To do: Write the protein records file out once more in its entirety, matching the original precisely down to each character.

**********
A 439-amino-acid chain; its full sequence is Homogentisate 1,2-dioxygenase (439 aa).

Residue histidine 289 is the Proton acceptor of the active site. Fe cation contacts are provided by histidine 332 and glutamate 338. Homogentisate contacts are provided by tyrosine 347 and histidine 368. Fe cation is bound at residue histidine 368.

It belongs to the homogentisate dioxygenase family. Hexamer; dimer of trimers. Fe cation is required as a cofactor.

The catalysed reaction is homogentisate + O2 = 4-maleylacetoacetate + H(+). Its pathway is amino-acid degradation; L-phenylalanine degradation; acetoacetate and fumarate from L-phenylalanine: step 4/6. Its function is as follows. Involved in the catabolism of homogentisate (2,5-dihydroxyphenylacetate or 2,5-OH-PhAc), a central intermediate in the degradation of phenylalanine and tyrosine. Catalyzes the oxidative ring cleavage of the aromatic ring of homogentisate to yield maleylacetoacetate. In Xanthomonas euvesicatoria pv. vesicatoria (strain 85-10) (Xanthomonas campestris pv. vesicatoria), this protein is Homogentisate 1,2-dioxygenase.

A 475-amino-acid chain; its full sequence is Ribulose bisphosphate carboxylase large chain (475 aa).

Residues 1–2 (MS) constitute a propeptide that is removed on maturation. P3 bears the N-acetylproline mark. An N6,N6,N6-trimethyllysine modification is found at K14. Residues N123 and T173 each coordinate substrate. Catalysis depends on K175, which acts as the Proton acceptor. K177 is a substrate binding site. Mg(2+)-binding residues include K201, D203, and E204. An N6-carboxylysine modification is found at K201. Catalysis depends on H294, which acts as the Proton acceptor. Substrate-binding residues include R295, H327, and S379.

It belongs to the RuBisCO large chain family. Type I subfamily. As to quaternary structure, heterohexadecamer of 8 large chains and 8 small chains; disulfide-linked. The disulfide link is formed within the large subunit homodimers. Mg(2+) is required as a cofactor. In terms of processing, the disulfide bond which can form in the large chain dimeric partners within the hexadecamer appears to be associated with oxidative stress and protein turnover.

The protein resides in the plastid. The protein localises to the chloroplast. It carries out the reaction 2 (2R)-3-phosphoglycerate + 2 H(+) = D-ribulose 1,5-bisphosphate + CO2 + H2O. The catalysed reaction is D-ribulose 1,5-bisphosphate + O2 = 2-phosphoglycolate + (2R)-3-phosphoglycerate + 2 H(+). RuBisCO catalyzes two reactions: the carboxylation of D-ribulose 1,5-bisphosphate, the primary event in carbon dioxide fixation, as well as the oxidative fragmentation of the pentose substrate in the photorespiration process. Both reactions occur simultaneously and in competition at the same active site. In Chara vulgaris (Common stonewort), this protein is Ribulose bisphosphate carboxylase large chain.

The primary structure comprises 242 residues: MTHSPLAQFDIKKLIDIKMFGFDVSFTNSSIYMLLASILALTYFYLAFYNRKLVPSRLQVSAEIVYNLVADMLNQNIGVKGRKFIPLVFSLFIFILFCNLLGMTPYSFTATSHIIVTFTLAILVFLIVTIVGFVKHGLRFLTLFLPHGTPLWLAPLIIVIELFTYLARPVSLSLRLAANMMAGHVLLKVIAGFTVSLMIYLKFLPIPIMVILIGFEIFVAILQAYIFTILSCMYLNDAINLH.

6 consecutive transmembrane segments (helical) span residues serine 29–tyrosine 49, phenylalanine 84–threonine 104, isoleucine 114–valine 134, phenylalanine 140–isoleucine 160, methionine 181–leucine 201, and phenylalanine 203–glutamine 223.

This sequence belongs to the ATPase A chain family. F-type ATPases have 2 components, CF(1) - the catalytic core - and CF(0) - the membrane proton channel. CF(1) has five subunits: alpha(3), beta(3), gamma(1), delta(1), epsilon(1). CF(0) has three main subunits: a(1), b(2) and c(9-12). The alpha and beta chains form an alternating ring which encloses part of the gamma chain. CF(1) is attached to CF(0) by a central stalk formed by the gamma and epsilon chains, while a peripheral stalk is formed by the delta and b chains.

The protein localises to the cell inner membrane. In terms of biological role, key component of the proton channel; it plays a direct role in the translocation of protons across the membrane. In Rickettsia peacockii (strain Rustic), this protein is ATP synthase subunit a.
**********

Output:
A 439-amino-acid chain; its full sequence is Homogentisate 1,2-dioxygenase (439 aa).

Residue histidine 289 is the Proton acceptor of the active site. Fe cation contacts are provided by histidine 332 and glutamate 338. Homogentisate contacts are provided by tyrosine 347 and histidine 368. Fe cation is bound at residue histidine 368.

It belongs to the homogentisate dioxygenase family. Hexamer; dimer of trimers. Fe cation is required as a cofactor.

The catalysed reaction is homogentisate + O2 = 4-maleylacetoacetate + H(+). Its pathway is amino-acid degradation; L-phenylalanine degradation; acetoacetate and fumarate from L-phenylalanine: step 4/6. Its function is as follows. Involved in the catabolism of homogentisate (2,5-dihydroxyphenylacetate or 2,5-OH-PhAc), a central intermediate in the degradation of phenylalanine and tyrosine. Catalyzes the oxidative ring cleavage of the aromatic ring of homogentisate to yield maleylacetoacetate. In Xanthomonas euvesicatoria pv. vesicatoria (strain 85-10) (Xanthomonas campestris pv. vesicatoria), this protein is Homogentisate 1,2-dioxygenase.

A 475-amino-acid chain; its full sequence is Ribulose bisphosphate carboxylase large chain (475 aa).

Residues 1–2 (MS) constitute a propeptide that is removed on maturation. P3 bears the N-acetylproline mark. An N6,N6,N6-trimethyllysine modification is found at K14. Residues N123 and T173 each coordinate substrate. Catalysis depends on K175, which acts as the Proton acceptor. K177 is a substrate binding site. Mg(2+)-binding residues include K201, D203, and E204. An N6-carboxylysine modification is found at K201. Catalysis depends on H294, which acts as the Proton acceptor. Substrate-binding residues include R295, H327, and S379.

It belongs to the RuBisCO large chain family. Type I subfamily. As to quaternary structure, heterohexadecamer of 8 large chains and 8 small chains; disulfide-linked. The disulfide link is formed within the large subunit homodimers. Mg(2+) is required as a cofactor. In terms of processing, the disulfide bond which can form in the large chain dimeric partners within the hexadecamer appears to be associated with oxidative stress and protein turnover.

The protein resides in the plastid. The protein localises to the chloroplast. It carries out the reaction 2 (2R)-3-phosphoglycerate + 2 H(+) = D-ribulose 1,5-bisphosphate + CO2 + H2O. The catalysed reaction is D-ribulose 1,5-bisphosphate + O2 = 2-phosphoglycolate + (2R)-3-phosphoglycerate + 2 H(+). RuBisCO catalyzes two reactions: the carboxylation of D-ribulose 1,5-bisphosphate, the primary event in carbon dioxide fixation, as well as the oxidative fragmentation of the pentose substrate in the photorespiration process. Both reactions occur simultaneously and in competition at the same active site. In Chara vulgaris (Common stonewort), this protein is Ribulose bisphosphate carboxylase large chain.

The primary structure comprises 242 residues: MTHSPLAQFDIKKLIDIKMFGFDVSFTNSSIYMLLASILALTYFYLAFYNRKLVPSRLQVSAEIVYNLVADMLNQNIGVKGRKFIPLVFSLFIFILFCNLLGMTPYSFTATSHIIVTFTLAILVFLIVTIVGFVKHGLRFLTLFLPHGTPLWLAPLIIVIELFTYLARPVSLSLRLAANMMAGHVLLKVIAGFTVSLMIYLKFLPIPIMVILIGFEIFVAILQAYIFTILSCMYLNDAINLH.

6 consecutive transmembrane segments (helical) span residues serine 29–tyrosine 49, phenylalanine 84–threonine 104, isoleucine 114–valine 134, phenylalanine 140–isoleucine 160, methionine 181–leucine 201, and phenylalanine 203–glutamine 223.

This sequence belongs to the ATPase A chain family. F-type ATPases have 2 components, CF(1) - the catalytic core - and CF(0) - the membrane proton channel. CF(1) has five subunits: alpha(3), beta(3), gamma(1), delta(1), epsilon(1). CF(0) has three main subunits: a(1), b(2) and c(9-12). The alpha and beta chains form an alternating ring which encloses part of the gamma chain. CF(1) is attached to CF(0) by a central stalk formed by the gamma and epsilon chains, while a peripheral stalk is formed by the delta and b chains.

The protein localises to the cell inner membrane. In terms of biological role, key component of the proton channel; it plays a direct role in the translocation of protons across the membrane. In Rickettsia peacockii (strain Rustic), this protein is ATP synthase subunit a.